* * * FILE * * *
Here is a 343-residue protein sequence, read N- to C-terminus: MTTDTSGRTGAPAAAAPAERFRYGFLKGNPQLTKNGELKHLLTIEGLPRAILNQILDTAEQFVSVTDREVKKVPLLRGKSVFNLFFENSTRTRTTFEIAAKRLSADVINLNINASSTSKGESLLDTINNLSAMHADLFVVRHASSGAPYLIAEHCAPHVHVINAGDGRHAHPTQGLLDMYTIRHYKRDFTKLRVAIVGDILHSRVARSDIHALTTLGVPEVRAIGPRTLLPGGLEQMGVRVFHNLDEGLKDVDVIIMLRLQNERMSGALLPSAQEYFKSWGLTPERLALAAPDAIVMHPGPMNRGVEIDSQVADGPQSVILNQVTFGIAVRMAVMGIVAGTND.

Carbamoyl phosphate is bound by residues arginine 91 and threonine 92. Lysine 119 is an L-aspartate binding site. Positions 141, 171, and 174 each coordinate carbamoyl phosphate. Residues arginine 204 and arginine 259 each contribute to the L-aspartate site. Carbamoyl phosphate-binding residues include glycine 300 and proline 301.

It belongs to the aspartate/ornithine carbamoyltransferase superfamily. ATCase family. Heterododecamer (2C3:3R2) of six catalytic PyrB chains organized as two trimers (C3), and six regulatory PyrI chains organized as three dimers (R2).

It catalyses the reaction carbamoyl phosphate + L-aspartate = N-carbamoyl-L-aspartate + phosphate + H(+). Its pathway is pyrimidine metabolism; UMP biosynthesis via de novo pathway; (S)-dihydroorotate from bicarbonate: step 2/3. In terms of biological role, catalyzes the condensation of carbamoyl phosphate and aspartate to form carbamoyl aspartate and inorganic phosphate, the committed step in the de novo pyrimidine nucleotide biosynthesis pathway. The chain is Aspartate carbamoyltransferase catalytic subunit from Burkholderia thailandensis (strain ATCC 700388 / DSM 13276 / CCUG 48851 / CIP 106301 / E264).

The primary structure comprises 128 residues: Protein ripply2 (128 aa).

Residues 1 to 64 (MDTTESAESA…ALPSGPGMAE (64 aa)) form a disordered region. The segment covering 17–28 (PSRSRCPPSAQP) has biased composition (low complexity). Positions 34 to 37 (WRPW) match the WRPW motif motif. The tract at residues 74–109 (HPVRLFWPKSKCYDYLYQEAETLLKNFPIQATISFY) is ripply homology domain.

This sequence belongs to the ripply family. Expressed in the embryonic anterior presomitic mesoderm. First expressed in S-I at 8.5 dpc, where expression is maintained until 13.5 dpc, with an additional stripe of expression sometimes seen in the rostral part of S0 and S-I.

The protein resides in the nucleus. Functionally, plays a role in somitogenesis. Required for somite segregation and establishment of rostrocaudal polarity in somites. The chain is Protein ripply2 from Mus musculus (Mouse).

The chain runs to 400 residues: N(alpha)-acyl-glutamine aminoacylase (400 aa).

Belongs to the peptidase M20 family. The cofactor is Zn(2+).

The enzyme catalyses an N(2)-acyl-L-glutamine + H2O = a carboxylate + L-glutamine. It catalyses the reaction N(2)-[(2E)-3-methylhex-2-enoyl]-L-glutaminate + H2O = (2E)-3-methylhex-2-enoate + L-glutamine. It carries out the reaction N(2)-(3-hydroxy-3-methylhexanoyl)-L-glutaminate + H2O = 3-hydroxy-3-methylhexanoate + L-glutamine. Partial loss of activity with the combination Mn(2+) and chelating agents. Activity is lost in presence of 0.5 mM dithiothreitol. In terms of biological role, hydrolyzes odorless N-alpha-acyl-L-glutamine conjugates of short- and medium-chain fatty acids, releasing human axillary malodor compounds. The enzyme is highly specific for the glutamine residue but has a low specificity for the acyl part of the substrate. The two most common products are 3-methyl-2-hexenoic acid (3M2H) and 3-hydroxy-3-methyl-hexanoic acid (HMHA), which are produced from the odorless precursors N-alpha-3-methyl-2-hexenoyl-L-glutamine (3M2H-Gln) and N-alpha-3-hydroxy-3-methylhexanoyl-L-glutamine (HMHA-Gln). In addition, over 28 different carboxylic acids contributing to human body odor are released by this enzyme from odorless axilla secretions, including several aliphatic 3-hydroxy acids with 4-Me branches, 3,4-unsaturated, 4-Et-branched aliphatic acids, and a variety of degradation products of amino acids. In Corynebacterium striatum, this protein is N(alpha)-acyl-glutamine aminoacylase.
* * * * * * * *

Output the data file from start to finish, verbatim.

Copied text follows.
Here is a 343-residue protein sequence, read N- to C-terminus: MTTDTSGRTGAPAAAAPAERFRYGFLKGNPQLTKNGELKHLLTIEGLPRAILNQILDTAEQFVSVTDREVKKVPLLRGKSVFNLFFENSTRTRTTFEIAAKRLSADVINLNINASSTSKGESLLDTINNLSAMHADLFVVRHASSGAPYLIAEHCAPHVHVINAGDGRHAHPTQGLLDMYTIRHYKRDFTKLRVAIVGDILHSRVARSDIHALTTLGVPEVRAIGPRTLLPGGLEQMGVRVFHNLDEGLKDVDVIIMLRLQNERMSGALLPSAQEYFKSWGLTPERLALAAPDAIVMHPGPMNRGVEIDSQVADGPQSVILNQVTFGIAVRMAVMGIVAGTND.

Carbamoyl phosphate is bound by residues arginine 91 and threonine 92. Lysine 119 is an L-aspartate binding site. Positions 141, 171, and 174 each coordinate carbamoyl phosphate. Residues arginine 204 and arginine 259 each contribute to the L-aspartate site. Carbamoyl phosphate-binding residues include glycine 300 and proline 301.

It belongs to the aspartate/ornithine carbamoyltransferase superfamily. ATCase family. Heterododecamer (2C3:3R2) of six catalytic PyrB chains organized as two trimers (C3), and six regulatory PyrI chains organized as three dimers (R2).

It catalyses the reaction carbamoyl phosphate + L-aspartate = N-carbamoyl-L-aspartate + phosphate + H(+). Its pathway is pyrimidine metabolism; UMP biosynthesis via de novo pathway; (S)-dihydroorotate from bicarbonate: step 2/3. In terms of biological role, catalyzes the condensation of carbamoyl phosphate and aspartate to form carbamoyl aspartate and inorganic phosphate, the committed step in the de novo pyrimidine nucleotide biosynthesis pathway. The chain is Aspartate carbamoyltransferase catalytic subunit from Burkholderia thailandensis (strain ATCC 700388 / DSM 13276 / CCUG 48851 / CIP 106301 / E264).

The primary structure comprises 128 residues: Protein ripply2 (128 aa).

Residues 1 to 64 (MDTTESAESA…ALPSGPGMAE (64 aa)) form a disordered region. The segment covering 17–28 (PSRSRCPPSAQP) has biased composition (low complexity). Positions 34 to 37 (WRPW) match the WRPW motif motif. The tract at residues 74–109 (HPVRLFWPKSKCYDYLYQEAETLLKNFPIQATISFY) is ripply homology domain.

This sequence belongs to the ripply family. Expressed in the embryonic anterior presomitic mesoderm. First expressed in S-I at 8.5 dpc, where expression is maintained until 13.5 dpc, with an additional stripe of expression sometimes seen in the rostral part of S0 and S-I.

The protein resides in the nucleus. Functionally, plays a role in somitogenesis. Required for somite segregation and establishment of rostrocaudal polarity in somites. The chain is Protein ripply2 from Mus musculus (Mouse).

The chain runs to 400 residues: N(alpha)-acyl-glutamine aminoacylase (400 aa).

Belongs to the peptidase M20 family. The cofactor is Zn(2+).

The enzyme catalyses an N(2)-acyl-L-glutamine + H2O = a carboxylate + L-glutamine. It catalyses the reaction N(2)-[(2E)-3-methylhex-2-enoyl]-L-glutaminate + H2O = (2E)-3-methylhex-2-enoate + L-glutamine. It carries out the reaction N(2)-(3-hydroxy-3-methylhexanoyl)-L-glutaminate + H2O = 3-hydroxy-3-methylhexanoate + L-glutamine. Partial loss of activity with the combination Mn(2+) and chelating agents. Activity is lost in presence of 0.5 mM dithiothreitol. In terms of biological role, hydrolyzes odorless N-alpha-acyl-L-glutamine conjugates of short- and medium-chain fatty acids, releasing human axillary malodor compounds. The enzyme is highly specific for the glutamine residue but has a low specificity for the acyl part of the substrate. The two most common products are 3-methyl-2-hexenoic acid (3M2H) and 3-hydroxy-3-methyl-hexanoic acid (HMHA), which are produced from the odorless precursors N-alpha-3-methyl-2-hexenoyl-L-glutamine (3M2H-Gln) and N-alpha-3-hydroxy-3-methylhexanoyl-L-glutamine (HMHA-Gln). In addition, over 28 different carboxylic acids contributing to human body odor are released by this enzyme from odorless axilla secretions, including several aliphatic 3-hydroxy acids with 4-Me branches, 3,4-unsaturated, 4-Et-branched aliphatic acids, and a variety of degradation products of amino acids. In Corynebacterium striatum, this protein is N(alpha)-acyl-glutamine aminoacylase.